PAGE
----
Is Medical Privacy Obsolete?

Joe Nocera appears to castigate Steve Jobs in this article regarding his secrecy about his medical condition. It is often argued that public figures both in government and publicly traded companies have to be transparent in disclosing their medical condition. Others have taken the further step of arguing that our perception of any privacy is sorely askew and therefore we should just accept that in cyberspace everyone knows you are a dog. Although I have argued for information altruism, most of us have some reasonable expectation of privacy. Disclosure as an act of altruism or even exhibitionism is not in the same category as disclosure compulsion. It's not just worrying about employment and insurability, but about stigmatization that may not even be widespread. For example, if a CEO has found his life to be at risk (and which of ours are not?) and does not want to tell his family about it yet, is it really acceptable that he should be compelled to do so on the behalf of some perceived public good?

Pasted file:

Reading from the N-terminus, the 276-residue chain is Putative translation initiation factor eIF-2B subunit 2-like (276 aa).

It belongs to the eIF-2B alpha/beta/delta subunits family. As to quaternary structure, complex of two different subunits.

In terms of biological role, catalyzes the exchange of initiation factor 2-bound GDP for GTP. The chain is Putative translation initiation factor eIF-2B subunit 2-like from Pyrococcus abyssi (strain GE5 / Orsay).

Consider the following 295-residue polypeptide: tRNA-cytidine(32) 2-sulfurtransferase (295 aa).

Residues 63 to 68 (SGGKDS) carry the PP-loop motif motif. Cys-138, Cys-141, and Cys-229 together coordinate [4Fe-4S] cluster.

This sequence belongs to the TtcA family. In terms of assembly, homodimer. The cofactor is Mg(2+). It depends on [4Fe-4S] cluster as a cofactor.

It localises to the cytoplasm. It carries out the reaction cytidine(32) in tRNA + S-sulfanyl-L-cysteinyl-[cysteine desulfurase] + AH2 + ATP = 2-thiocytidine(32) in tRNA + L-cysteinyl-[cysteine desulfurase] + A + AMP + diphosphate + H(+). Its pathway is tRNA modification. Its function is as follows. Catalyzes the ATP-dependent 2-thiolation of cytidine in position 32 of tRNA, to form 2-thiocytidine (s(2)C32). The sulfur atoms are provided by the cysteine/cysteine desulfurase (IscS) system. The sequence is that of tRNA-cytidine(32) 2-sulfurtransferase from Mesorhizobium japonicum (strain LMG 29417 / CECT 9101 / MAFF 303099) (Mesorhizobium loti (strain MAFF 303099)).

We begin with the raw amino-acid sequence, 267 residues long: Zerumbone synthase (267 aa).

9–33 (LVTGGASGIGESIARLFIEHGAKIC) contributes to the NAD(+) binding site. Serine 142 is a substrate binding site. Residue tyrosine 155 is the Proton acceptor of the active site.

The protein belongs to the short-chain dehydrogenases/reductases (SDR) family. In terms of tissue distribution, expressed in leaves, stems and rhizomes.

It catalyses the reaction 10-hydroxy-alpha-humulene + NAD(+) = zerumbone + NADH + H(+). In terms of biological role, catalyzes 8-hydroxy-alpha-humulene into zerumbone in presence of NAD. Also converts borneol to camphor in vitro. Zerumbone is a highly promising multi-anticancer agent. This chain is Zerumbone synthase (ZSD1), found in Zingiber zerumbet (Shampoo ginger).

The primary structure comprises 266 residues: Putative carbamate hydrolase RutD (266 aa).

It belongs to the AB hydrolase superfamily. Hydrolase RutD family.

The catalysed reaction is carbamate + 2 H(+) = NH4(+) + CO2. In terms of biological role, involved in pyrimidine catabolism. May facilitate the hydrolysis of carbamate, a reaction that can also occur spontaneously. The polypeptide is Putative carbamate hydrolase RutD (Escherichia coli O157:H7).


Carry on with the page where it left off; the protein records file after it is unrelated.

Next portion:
Are we going to ask all CEO's to get full personalized medical and genomic screening to predict their functional lifespan because of the hoped-for financial risk perspective? Or only when they are going to die within the year? Or if their exercise capacity is down 20% from the year before? And what is the fundamental basis for arguing that such disclosure should be restricted to the CEO? How about other important jobs: CFO, CIO, the head of Human Resources? Corporate Counsel? Granting a "right-to-know" on any other person's health status is likely to be a very slippery slope. Does your information want to be free?

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